Hot Topics: Adjusting Old Radiators
Doityourself.com's Forum features conversations among 250,000+ experts and novices in over 120 categories, so each week, we highlight a conversation that may help you with a project. This transcript has been lightly edited.
Original Post: How do I Adjust These Old Radiators?
OceanicEyes - Member
My house was built in 1958 and has these old radiators for the hot water system. The majority of the house is perfectly heated, but I have two rooms that really need adjusted, one room runs cold and the other one runs hot. The size of radiators seem appropriate based on other rooms in the house.
The one that runs cold just doesn't feel very warm like the other ones and the hot one feels hotter than the other ones so I feel like there should be some way to adjust them. I really expected to find some type of knob when I removed the panel, but lo and behold there is no knob. I have attached several pics, two of the right side, two of the left and the whole thing. I appreciate any help.
spott - Member
What you have are called convectors and generally there are no adjusting knobs.
Since the covers are off you can feel the pipes for the water temp difference between the hot one and the cold one. Feel the pipe on the right (without the silver air vent) and the one on the left which is the return to the boiler. If the supply is hot but the return is cool or cooler it may have to be bled by that silver air vent. There is a screw or nut on the top that you loosen to let air out until a stream of water comes out then close it and see if the convector heats all the way through.
Any debris or dust in the fins will hamper the air flow which will deliver less heat. The way these operate are air comes in from the bottom, over the coils and out the top so anything blocking that air flow cuts down on your heat delivery.
The water temp should be roughly the same through all units so they should all heat the same. Go around and feel the pipes going to the units for any temp dirrence.
Hope this helps a little.
Andrew - Member
For the "too hot" convector, if there are no control valves below the floor, one thing you might try is to place a piece of cardboard over part of the coil to partially block the air flow.
beelzebob - Member
Do you have a single or dual pipe heating installation? In a single pipe, both ends of the heater, source and return, are connected to the same pipe. In a dual pipe, one end of the heater is connected to a source pipe and the other end of the heater is connected to a return. The installation can be best viewed in the basement.
tomf63 - Member
They definitely need a good vacuum which will help with their heat output. I'd probably do all of them given their age. As suggested, cover an area of fins in the room that's too warm, I'd use aluminum foil over cardboard, but that's just me and try bleeding the unit that's cooler.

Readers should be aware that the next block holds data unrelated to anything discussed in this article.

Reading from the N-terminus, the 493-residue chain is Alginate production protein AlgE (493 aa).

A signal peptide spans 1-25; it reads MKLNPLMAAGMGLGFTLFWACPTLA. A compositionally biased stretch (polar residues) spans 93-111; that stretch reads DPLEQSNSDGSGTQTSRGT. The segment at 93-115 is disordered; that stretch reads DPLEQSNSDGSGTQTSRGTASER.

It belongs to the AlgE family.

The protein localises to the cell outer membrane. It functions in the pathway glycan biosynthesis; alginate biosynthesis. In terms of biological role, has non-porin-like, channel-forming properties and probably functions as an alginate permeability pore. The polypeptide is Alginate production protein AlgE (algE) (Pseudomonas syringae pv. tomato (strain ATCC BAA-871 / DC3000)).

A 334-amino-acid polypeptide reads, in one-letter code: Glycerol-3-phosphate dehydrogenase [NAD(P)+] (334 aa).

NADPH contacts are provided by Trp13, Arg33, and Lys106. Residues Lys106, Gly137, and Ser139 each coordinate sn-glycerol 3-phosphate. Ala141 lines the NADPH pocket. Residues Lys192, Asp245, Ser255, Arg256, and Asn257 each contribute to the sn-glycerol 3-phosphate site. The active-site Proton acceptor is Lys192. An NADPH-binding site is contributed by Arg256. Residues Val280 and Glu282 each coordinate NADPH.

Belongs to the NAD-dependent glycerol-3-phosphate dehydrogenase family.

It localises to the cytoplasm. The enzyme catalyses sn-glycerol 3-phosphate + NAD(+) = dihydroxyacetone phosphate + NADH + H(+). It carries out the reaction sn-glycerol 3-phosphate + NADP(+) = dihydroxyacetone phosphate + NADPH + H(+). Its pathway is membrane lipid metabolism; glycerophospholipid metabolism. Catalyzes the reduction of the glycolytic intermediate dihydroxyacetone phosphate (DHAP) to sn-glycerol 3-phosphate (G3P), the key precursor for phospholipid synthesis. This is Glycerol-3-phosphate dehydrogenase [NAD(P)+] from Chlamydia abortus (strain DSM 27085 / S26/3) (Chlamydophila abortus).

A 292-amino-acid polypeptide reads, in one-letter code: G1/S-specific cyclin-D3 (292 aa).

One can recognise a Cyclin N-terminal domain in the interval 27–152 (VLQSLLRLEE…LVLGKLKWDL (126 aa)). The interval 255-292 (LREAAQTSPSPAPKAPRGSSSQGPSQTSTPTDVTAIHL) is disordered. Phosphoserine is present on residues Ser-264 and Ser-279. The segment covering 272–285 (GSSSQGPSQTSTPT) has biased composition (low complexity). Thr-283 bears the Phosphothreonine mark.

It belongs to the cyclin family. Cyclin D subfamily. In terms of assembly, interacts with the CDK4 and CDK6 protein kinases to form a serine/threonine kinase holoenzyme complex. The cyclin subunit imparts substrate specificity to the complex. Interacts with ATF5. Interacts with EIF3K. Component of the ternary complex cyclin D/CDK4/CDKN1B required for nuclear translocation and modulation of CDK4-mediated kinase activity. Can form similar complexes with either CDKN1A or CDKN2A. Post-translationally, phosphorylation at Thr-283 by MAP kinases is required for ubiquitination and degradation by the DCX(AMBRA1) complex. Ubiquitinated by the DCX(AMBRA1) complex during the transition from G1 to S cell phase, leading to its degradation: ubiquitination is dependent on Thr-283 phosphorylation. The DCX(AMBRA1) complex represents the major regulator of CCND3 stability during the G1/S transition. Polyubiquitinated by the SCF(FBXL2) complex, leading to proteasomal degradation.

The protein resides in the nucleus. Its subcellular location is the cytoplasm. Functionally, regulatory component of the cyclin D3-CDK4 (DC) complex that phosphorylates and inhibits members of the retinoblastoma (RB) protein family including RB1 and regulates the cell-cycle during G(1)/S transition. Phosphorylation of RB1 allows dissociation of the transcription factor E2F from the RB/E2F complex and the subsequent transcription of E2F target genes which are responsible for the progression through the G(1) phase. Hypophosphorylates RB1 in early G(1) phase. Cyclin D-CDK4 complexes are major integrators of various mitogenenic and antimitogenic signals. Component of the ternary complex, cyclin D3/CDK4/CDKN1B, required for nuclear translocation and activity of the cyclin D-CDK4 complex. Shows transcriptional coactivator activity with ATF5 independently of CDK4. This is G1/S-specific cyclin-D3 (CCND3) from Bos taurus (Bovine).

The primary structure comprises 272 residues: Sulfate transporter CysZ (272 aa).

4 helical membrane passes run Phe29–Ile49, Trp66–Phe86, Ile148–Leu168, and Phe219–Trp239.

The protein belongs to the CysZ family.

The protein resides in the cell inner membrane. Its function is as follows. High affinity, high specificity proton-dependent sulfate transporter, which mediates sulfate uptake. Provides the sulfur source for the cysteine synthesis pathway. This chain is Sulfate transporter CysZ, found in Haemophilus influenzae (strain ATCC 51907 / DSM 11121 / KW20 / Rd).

gilmorrie - Member
My Crane cast-iron baseboards (a.k.a. convectors) are 1951 vintage on a monoflo hot-water system. The units in the bedrooms have adjustment valves. Globe valves might be installed, possibly in the basement, by a plumber for units that run too hot. For units that are too cold, check for air blockage as suggested by Spott.
OceanicEyes - Thread Starter
It is a single pipe system. There is definitely no air blockage on the cold one, it is the one I photographed (after vacuuming it, lol). I will try bleeding the cold unit. Should the system be on or off when I try to bleed it? Does it matter?
Grady - Forum Topic Moderator
I prefer bleeding with the system running. For the one that's too hot, I prefer using heavy duty aluminum foil to wrap part of the finned area. It takes some trial & error to get the amount covered right.
beelzebob - Member
You are experiencing the classic disadvantage of a one pipe system. The first radiator in the loop receives the hottest water while the last radiator in the loop receives the coldest water. Fixes like wrapping the fins, installing flow control, etc., may help but it won't correct the problem. In my opinion and if there is access to the piping. the best solution is to split the loop into two loops.
OceanicEyes - Thread Starter
I appreciate the help. Thank you all.
doughess - Member
My 1957 one pipe system has the same enclosed elements as those in OceanicEyes pictures and are fed from below with monoflow / venturi tee's.
The main issue in these system is all elements are air traps and solution is Watts auto vents. After replacing the manual vents on elements in pictures with Watts my system works great.
I eventually split system into zones so area was heated only when occupied. Not because of lack of heat issues. Now in morning only kitchen is heated, not living or dinning room.